Human-Elephant Conflict Management
On the eve of World Elephant day which falls on 12th August every year, a compendium on Best practices of Human-Elephant Conflict Management in India launched by the Ministry of Environment, Forest and Climate Change.
• Population: India has the largest number of wild Asian Elephants, estimated at 29,964 according to 2017 census by Project Elephant, i.e. about 60% of the species’ global population.
• Reason for Human-Animal Conflict: Loss of natural habitat and fragmentation have been bringing wild elephants closer to human habitations, sparking these conflicts. Over 500 humans are killed in encounters with elephants annually, and crops and property worth millions are also damaged. Many elephants are also killed in retaliation due to conflict.
• There are about 30 elephant reserves across the country covering about 65,000 sq. km. but the reserves and corridors have poor legal protection.
Conflict Management Practices in India
o To tackle the incidents of conflict and avoid losses on both sides, it is important to strengthen the human-elephant coexistence through by active management interventions.
o A variety of management strategies and practices has been developed and customized are implemented at different scales by stakeholders.
Key Factor Reason Evolved Best Practices (As per Compendium)
1. Retaining Elephants in Their Natural Habitat
o Elephant often leave natural habitat due to emerging of extreme climatic factors, some of them induced by climate change o To improve system availability of water, Waterholes are created and filled with water naturally or artificially.
o Due to extreme dry conditions in certain ranges, adequate water availability in forest is a big issue. Solar powered bore wells have been established to tackle this issue.
o Water management and distribution is largely done by leveraging gravitational force to channelize the flow of water.
2. Habitat Management Activities
PEPPER IT WITH
Project Elephant, Zoological Survey of India, Forest Survey of India, PISFR, Wildlife Crime Control Bureau, Central Zoo Authority
The MoEFCC has launched a portal on Human-Elephants Conflict called “Surakhsya” for collection of real time information & also for managing the conflicts on a real time basis will help to set the data collection protocols, data transmission pipelines and data visualization tools to enable policy-makers to leverage HEC data for policy formulation and for preparation of Action Plans for mitigation of conflicts.
World Elephant Day is celebrated on August 12 is an international annual event.
Asian elephants are listed as “Endangered" on the IUCN Red List of threatened species. The current population estimates indicate that there are about 50,000 -60000 Asian elephants in the world. More than 60 % of the population is held in India.
Indian Elephant has also been listed in the Appendix I of the Convention of the Migratory species in the recently concluded Conference of Parties of CMS 13 at Gandhi Nagar, Gujarat in February 2020.
o Due to rapid habitat losses because of forest fires, elephants ingresses in human settlements that cause conflict. o Creation of in-situ fodder.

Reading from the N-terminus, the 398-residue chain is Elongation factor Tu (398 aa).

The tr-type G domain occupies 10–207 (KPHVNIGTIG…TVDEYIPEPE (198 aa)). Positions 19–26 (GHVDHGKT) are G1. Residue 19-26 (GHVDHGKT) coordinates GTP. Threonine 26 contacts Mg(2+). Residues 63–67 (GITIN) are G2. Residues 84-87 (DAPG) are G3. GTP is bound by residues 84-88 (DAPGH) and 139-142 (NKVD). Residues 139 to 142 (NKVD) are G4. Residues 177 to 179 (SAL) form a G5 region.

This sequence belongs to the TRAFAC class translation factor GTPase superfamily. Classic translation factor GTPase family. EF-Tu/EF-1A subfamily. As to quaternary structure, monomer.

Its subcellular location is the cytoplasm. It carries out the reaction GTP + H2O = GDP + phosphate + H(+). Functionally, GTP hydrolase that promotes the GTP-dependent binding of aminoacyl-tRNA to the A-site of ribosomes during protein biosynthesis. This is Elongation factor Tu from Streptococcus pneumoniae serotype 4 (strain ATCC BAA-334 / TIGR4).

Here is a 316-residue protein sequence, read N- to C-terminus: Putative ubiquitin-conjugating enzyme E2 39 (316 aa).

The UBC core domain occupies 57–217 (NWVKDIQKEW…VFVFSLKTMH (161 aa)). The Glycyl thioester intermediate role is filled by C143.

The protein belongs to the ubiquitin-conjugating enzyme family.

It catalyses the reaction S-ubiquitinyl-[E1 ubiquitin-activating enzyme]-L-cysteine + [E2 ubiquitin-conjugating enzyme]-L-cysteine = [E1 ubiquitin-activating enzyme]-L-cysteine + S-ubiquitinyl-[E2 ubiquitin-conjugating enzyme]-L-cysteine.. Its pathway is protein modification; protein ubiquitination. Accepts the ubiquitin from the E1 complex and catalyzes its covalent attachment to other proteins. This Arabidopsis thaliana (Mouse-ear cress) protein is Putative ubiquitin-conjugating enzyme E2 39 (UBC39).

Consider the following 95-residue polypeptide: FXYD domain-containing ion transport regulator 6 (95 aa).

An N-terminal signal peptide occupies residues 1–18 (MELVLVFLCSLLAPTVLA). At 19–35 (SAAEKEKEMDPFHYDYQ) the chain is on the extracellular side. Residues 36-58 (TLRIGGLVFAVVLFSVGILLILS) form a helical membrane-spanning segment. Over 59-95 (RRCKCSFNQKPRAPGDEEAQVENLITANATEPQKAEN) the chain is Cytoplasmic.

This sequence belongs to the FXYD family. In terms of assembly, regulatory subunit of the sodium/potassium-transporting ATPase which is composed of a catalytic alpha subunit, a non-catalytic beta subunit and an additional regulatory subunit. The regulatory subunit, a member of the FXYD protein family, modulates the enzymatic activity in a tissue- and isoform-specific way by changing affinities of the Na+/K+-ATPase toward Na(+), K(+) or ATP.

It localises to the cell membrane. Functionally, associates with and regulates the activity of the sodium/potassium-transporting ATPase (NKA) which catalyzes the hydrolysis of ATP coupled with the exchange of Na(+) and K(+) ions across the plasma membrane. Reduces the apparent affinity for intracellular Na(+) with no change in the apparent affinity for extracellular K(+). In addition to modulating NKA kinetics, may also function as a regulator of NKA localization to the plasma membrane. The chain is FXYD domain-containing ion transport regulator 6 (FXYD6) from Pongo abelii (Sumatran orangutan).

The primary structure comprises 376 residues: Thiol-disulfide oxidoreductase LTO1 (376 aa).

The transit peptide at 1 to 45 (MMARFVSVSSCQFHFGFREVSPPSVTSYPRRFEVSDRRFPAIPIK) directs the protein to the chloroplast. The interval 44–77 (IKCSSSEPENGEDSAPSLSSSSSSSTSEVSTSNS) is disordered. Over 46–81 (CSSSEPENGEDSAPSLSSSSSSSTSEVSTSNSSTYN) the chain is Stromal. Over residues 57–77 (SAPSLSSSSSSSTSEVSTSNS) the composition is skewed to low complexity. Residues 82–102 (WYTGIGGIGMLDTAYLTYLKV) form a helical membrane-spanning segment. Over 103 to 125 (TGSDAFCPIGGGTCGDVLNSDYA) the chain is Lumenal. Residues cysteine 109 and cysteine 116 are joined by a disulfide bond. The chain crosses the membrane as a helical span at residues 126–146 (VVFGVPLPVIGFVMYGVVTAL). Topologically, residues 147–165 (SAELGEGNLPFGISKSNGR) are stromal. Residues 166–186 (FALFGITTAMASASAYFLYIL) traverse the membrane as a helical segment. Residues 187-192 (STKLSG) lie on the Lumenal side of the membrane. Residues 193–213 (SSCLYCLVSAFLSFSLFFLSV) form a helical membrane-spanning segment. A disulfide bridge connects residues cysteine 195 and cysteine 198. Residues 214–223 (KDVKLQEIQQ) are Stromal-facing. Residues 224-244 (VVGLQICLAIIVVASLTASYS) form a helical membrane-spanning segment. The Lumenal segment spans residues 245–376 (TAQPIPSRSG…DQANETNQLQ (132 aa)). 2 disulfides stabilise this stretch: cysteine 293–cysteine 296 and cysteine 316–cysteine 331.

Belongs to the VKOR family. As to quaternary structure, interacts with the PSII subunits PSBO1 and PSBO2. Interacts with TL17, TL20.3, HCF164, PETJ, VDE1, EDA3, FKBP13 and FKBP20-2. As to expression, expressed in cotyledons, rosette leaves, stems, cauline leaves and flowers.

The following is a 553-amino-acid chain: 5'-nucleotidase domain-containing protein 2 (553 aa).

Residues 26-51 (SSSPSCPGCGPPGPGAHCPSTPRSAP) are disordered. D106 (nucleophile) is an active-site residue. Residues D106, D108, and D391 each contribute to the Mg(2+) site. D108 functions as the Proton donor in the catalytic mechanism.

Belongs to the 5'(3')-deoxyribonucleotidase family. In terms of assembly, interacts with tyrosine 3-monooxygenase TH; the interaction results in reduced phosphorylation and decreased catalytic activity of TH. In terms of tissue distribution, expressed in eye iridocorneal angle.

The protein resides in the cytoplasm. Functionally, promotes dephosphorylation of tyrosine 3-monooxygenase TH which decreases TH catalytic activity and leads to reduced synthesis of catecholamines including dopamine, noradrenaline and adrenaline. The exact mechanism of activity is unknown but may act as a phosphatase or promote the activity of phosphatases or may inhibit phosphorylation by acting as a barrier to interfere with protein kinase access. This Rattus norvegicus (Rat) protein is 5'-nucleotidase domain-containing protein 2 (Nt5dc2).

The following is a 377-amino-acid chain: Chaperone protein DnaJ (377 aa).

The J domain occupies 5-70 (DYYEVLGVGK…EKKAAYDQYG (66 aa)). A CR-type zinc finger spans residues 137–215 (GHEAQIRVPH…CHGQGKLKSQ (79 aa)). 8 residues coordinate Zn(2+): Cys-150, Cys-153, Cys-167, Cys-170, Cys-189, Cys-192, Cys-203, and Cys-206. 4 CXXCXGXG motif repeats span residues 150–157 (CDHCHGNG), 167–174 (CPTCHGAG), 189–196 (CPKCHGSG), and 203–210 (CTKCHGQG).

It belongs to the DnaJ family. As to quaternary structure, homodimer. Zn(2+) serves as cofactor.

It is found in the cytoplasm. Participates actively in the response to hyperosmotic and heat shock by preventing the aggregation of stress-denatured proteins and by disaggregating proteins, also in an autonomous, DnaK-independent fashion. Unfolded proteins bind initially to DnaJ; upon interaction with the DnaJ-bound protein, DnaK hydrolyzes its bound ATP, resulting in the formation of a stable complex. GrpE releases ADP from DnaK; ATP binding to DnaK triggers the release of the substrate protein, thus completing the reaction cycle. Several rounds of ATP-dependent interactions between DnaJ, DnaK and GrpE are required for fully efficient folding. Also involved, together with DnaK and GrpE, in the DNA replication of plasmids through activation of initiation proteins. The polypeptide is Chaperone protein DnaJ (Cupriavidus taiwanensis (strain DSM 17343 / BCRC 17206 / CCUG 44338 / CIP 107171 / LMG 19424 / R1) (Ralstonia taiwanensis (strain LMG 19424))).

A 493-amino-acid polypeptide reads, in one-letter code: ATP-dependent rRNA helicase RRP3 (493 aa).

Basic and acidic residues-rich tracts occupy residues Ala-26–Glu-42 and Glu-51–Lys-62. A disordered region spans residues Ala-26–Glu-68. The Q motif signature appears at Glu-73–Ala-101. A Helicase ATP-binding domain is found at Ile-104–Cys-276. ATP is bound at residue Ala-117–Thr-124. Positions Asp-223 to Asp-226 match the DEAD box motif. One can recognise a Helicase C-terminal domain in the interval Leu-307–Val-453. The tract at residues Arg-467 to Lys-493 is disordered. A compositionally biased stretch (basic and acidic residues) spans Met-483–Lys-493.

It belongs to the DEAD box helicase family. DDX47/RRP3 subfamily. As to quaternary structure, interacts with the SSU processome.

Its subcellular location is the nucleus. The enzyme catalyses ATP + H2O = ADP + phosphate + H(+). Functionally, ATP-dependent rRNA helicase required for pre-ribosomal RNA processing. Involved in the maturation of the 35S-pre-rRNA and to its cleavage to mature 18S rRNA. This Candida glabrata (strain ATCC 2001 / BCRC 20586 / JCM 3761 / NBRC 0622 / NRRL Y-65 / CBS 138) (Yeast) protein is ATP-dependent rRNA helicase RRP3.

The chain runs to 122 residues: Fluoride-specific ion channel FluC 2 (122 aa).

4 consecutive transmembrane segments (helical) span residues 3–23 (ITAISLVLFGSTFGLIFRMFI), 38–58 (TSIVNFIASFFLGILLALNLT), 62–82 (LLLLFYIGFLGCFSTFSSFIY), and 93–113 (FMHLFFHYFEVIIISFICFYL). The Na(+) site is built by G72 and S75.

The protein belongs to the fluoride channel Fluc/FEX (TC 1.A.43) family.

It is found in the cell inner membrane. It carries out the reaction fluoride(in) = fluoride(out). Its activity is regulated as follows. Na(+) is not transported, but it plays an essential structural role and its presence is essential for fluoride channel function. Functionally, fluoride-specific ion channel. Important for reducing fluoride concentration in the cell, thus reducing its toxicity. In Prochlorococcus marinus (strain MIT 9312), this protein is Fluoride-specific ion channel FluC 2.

o Pro-Active fire management and control.
o Collection and sowing of Grass seeds.
o Weed removal etc.
3. Restricting Elephants in their natural habitat o Due to widespread incidents of human-animal conflict o Construction of elephant trenches, Rubble wall, Solar powered high electric fences will be utilized to limit the movement of elephant.
4. Others o Removal of elephants from human areas.
o Creation of Bio-fencing, iron Fencing etc. to limit the movement of elephants.
o Establishment of community channel for any kind of elephant ingression.
o Use of technology to mitigate elephant conflict
The government’s approach to minimise human-elephant conflict by restricting the movement of elephant is not a prudent way of conservation.
The document lists out the use of concrete and iron fences among the best practices to stop the movement of elephants, even as there are examples of these measures proving fatal for India’s national heritage animal, such so-called best practices’ will be detrimental to the protection of elephants.For instance, in 2018, an elephant died in Karnataka’s Nagarhole National Park while it was trying to leap over an iron fence made using old railway tracks.
Elephant corridors have a poor legal protection that means forest land in such areas can easily be diverted for any non-forest purpose like Infrastructure development project etc. This aspect is largely unaddressed in Compendium.
It is essential that elephant–human conflict mitigation becomes an integral part of the national elephant conservation policy. Currently there is an inordinate stress on conflict mitigation measures such as erecting electric fences, while little is done to consolidate elephant habitat or formulate land-use plans.
Trans-border cooperation is needed to manage elephant populations across India’s international borders with Nepal, Bhutan and Bangladesh. Development of a rigorous decision-making framework will require the participation of social scientists and economists.
In several areas, it is small isolated populations of elephants causing conflict. They are sinks for conservation resources and may provide no long-term benefits for the species – conservation action plans for populations based on their long-term viability is a necessity.
There is a need for a clear policy and strategic planning. In the absence of policy, there is an inordinate focus on the symptoms rather than the causes of the problem. The current approach to dealing with conflict is largely ad hoc, and predisposed to failure because of inappropriate application of methods, lack of involvement of local people, lack of monitoring of conflict and conflict mitigation measures, and inadequate understanding of elephant ecology in deploying mitigation strategies.